Nominet, the UK internet domain registry, has recently consulted on proposals to allow it to suspend domain names ‘used in connection with criminal activity’. This is a fundamentally misguided proposal, which should be resisted. Details of the proposal, such as there are, can be found here; I think the paper is written by SOCA rather by than Nominet, though that’s not clear.

For a bit of background, I co-founded Nominet in 1996, and served on the board until 2007. I have no role there now, but I still have a tag so I can register domains and take an interest in what is going on.

The idea of having a big red switch to cut off criminals as soon as the police discover who they are is, of course, superficially attractive. However, this proposal has four serious problems: firstly, that there are far more effective ways to achieve the desired result, secondly, that of collateral damage; thirdly, that of justice, civil liberties and the respect of due process; and fourthly, that of mission creep.

With a few exceptions (for which it would be possible to apply a different rule) domain names are not registered by the end customer directly with Nominet. The end customer goes to one of over 3,000 registrars. The registrar might be an ISP, or it might be a web hosting company, or someone else. The registrar is likely to have a far better idea who the customer is than Nominet. For instance, instance, the registrar will have billing details, and details of the IP address used to make the registration. If a domain name is allegedly being used for criminal activity, the registrar is in a far better position to track the alleged miscreant down. The registrar also has a function called ‘investigation lock’ which can disable the domain name. They are also in a far better position to tell the police (subject to the appropriate data protection requirements, of course) who is using the domain name, and what for. In short, the registrar already has all the tools necessary to carry out the functions the police might reasonably require, and more. If it is the case that some registrars are ineffective in this role, perhaps there is a case for imposing such cooperation as a clause in the registrar contract. However, I think it more likely that some registrars, quite reasonably, don’t like cutting their customers off on a mere ‘request’ from the police, not least as they are likely to lose the customer if the police happen to be wrong. It seems to me having someone such as the registrar who is hesitant to cut a domain off unless due process has been followed (rather than taking the easy option of suspension) is a good thing.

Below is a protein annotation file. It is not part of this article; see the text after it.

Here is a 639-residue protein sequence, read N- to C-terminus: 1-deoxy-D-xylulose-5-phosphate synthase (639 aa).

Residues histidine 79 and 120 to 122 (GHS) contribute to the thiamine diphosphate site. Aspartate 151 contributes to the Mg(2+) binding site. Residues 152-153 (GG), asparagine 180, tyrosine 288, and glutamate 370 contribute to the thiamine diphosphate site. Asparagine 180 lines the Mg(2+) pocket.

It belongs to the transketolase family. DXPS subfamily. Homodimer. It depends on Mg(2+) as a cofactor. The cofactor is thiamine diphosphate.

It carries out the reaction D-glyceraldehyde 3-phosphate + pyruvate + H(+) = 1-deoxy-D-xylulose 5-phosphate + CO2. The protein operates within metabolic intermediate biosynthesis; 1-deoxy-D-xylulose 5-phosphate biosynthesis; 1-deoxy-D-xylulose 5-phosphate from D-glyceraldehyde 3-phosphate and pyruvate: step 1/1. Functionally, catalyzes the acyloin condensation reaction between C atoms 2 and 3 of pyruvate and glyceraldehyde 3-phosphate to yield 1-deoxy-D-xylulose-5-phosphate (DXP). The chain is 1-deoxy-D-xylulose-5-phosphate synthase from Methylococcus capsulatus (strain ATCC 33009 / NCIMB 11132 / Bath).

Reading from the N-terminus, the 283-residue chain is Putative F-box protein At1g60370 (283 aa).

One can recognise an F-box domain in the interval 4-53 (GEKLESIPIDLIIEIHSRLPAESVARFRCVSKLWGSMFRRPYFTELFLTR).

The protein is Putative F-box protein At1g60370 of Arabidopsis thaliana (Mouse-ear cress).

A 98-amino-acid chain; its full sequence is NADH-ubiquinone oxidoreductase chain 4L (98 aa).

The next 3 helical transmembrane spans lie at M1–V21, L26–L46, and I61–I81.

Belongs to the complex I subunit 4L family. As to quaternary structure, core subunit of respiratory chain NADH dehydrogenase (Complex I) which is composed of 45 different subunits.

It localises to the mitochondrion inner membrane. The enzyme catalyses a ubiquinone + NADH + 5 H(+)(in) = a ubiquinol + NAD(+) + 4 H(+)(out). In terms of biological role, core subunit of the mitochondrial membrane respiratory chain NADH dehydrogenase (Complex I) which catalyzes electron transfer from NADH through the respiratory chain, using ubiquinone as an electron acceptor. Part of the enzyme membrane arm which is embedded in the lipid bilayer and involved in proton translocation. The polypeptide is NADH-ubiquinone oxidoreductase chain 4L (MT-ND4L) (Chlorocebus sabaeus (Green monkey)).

Next we have the possibility of collateral damage. I have no figures to prove this, but I suspect most domain names are not used solely by one person. They might be used for a household, a business, or even customers of a business (as is the case, for instance, with Unlike the registrar, who can often tell whether a domain name is used for the sole purpose of one web site and one email account, Nominet cannot tell to what use a domain name is being put. Let us assume for the purposes of this paragraph that the police are justified in their belief that a domain name is being ‘used in connection with criminal activity’. Cutting off that domain name could have far wider than might be appreciated. Firstly, it might not be the perpetrator’s own domain name: as reported at great length, whether through computer viruses, weak passwords, or other means, it is not uncommon for someone’s email account to get taken over, and for this to be used for sending unsolicited mail. This itself can be an offence, but often unsolicited mail is used for fraudulent purposes (419 scams etc). Cutting off the domain name not only doesn’t solve the problem, but punishes a victim. Even if the perpetrator has some connection to the domain name registrant, it often isn’t the registrant itself. If my employee threatens someone unlawfully using their work email, should the business’s domain name be suspended? If one of Demon Internet’s customers hosted illegal content (and statistics suggest this should read ‘when’, rather than ‘if’), should all their customers lose connectivity? If my child illegally downloads material from the internet, should I lose my domain name? The answer to each of these is transparently ‘no’, but this is the power SOCA propose to give to the police.